Advice I received from a Marine officer:
- As far as your mental prep goes. Know the 11 General Orders, Leadership Traits, OSMEAC, Hymn, Chain of Command (at OCS, and up top w/ the Commandant, Joint Chiefs of Staff, Sergeant Major of the Marine Corps, the assistants to those positions, Secretaries of various dept’s like the Navy, and DOD) If you want, you can learn some info on Marine Corp History, the M16A2 Service Rifle, but the test questions are pretty specific to the text they give to you, so there’s not too much stock in studying up on your own w/o the text.
- PICKUP. After three days of gear issue, admin in-processing and medical, it is time to meet your platoon staff, whose job it is to train, screen and evaluate you. Pickup is the most stressful time at OCS. Immediately after you have been “picked up”, you will be yelled at like no other time in your life. You will be called all sorts of names. Don’t take any of it personally; it is just the staff’s way of getting you out of your comfort zone and evaluating you under stress. It is extremely important to survive the initial shock if you want to succeed. You will find yourself out on the parade deck with all of your “trash” (gear) dumped on the ground and scattered everywhere. Try to keep your gear away from other candidates’ gear so you don’t lose anything. Prior to reporting to OCS, put all your gear in Ziploc bags with your name on it. This simple step will make pickup and its aftermath much less stressful, as you will probably “pack and unpack” your gear about four times before bringing it into the barracks for good. If something unexpected or bad happens don’t lose your bearing and never let them see that you’re scared.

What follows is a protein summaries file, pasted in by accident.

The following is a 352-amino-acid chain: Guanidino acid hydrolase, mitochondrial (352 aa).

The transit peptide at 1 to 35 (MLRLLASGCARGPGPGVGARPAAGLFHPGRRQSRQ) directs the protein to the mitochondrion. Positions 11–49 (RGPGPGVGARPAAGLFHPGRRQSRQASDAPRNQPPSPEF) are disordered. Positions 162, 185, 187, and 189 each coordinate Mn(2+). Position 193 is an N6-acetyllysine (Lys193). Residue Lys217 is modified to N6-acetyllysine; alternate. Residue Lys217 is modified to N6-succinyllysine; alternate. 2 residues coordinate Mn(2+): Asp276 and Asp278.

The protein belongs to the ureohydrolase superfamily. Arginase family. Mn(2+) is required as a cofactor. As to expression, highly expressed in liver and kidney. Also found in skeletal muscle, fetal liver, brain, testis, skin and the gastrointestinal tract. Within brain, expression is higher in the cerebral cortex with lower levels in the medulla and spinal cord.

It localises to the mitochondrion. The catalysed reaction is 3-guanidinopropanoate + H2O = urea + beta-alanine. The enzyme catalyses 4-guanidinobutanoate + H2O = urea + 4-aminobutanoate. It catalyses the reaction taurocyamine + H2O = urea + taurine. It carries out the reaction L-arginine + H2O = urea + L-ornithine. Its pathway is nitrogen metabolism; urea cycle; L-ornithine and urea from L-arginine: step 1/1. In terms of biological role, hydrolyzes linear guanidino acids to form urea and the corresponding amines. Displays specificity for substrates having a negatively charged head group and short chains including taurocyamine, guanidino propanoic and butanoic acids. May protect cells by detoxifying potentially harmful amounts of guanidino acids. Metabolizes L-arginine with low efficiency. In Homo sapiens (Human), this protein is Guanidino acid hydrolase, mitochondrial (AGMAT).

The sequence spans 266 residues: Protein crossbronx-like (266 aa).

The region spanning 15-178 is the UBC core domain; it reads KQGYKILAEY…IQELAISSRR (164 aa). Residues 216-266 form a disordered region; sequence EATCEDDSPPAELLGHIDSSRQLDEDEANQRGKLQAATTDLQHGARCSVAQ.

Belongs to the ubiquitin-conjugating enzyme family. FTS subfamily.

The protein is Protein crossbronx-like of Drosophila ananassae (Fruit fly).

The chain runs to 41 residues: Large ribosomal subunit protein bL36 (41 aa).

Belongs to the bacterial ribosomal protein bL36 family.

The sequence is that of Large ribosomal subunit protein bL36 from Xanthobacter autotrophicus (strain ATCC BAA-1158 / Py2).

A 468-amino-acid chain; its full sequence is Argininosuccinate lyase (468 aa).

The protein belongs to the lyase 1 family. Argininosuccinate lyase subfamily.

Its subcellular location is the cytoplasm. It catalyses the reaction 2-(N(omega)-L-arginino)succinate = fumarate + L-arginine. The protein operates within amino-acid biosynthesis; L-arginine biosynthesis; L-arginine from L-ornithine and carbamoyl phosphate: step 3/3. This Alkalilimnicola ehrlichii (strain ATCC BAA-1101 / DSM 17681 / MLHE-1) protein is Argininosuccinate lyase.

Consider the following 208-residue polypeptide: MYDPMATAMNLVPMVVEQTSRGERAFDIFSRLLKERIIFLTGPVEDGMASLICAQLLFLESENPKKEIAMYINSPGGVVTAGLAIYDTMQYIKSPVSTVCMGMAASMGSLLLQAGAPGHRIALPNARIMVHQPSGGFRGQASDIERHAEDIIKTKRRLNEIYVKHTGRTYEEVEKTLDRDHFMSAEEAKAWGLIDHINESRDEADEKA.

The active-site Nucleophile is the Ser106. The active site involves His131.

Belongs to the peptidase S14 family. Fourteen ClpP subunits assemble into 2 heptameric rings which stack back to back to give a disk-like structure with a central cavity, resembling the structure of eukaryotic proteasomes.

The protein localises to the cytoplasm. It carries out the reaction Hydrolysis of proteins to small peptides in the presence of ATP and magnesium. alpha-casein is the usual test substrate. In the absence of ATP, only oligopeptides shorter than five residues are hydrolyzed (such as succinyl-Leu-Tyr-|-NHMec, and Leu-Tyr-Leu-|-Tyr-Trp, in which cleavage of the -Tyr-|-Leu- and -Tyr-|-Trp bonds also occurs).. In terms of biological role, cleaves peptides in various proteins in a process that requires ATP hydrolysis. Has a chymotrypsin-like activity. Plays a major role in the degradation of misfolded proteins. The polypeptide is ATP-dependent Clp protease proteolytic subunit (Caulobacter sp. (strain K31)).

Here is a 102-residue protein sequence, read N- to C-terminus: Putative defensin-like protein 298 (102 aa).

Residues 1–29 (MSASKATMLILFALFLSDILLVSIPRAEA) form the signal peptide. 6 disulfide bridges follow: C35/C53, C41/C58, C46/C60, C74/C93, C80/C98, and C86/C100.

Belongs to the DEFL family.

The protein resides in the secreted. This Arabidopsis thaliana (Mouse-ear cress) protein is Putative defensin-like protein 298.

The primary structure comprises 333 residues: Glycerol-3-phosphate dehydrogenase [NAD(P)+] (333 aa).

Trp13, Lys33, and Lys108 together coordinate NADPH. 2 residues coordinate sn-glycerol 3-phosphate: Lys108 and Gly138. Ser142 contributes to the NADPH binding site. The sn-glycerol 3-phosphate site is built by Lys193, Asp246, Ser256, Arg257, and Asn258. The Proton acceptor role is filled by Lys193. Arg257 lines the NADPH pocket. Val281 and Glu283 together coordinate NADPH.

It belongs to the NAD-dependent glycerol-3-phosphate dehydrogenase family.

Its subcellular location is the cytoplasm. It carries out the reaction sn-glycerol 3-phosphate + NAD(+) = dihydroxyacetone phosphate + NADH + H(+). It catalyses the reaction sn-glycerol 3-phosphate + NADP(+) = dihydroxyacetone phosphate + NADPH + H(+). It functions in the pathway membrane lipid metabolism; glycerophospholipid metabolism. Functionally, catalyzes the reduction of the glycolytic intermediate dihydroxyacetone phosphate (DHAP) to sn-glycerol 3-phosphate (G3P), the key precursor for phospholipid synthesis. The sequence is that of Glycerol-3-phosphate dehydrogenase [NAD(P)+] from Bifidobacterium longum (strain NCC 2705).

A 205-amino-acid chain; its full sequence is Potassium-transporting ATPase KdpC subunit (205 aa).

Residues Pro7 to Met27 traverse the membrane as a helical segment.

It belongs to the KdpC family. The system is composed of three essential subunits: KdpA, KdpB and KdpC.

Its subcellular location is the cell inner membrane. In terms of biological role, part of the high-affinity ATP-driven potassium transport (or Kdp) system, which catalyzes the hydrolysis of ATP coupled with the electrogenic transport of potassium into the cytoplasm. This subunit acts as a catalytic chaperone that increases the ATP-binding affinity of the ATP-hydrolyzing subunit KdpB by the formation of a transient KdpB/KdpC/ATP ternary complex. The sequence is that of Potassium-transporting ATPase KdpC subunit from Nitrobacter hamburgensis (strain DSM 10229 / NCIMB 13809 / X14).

- After pickup, things are going to be intense, without a break, until your first liberty three weeks later. Understand that you will have big, older, well respected Marines screaming at you for no apparent reason, and that there is no way to “train” for this. Understand also that you will receive very little or no positive feedback regarding your performance; you could be Chesty Puller himself and still be told that you’re the worst candidate ever to come to OCS. Prepare to be belittled and humiliated in front of your peers. Mentally prepare to perform while tired, under pressure, and in a hostile environment.
- The job of the staff is to create chaos and stress, and then to evaluate how you perform under these conditions. They are good at their job. You have to be good at yours. Your job at OCS is to perform as a future Officer of Marines should: stay positive, don’t get down on yourself, push through adversity, be there for your fellow Candidates, get the job done, and maintain your integrity no matter the cost. Above all, keep things in perspective.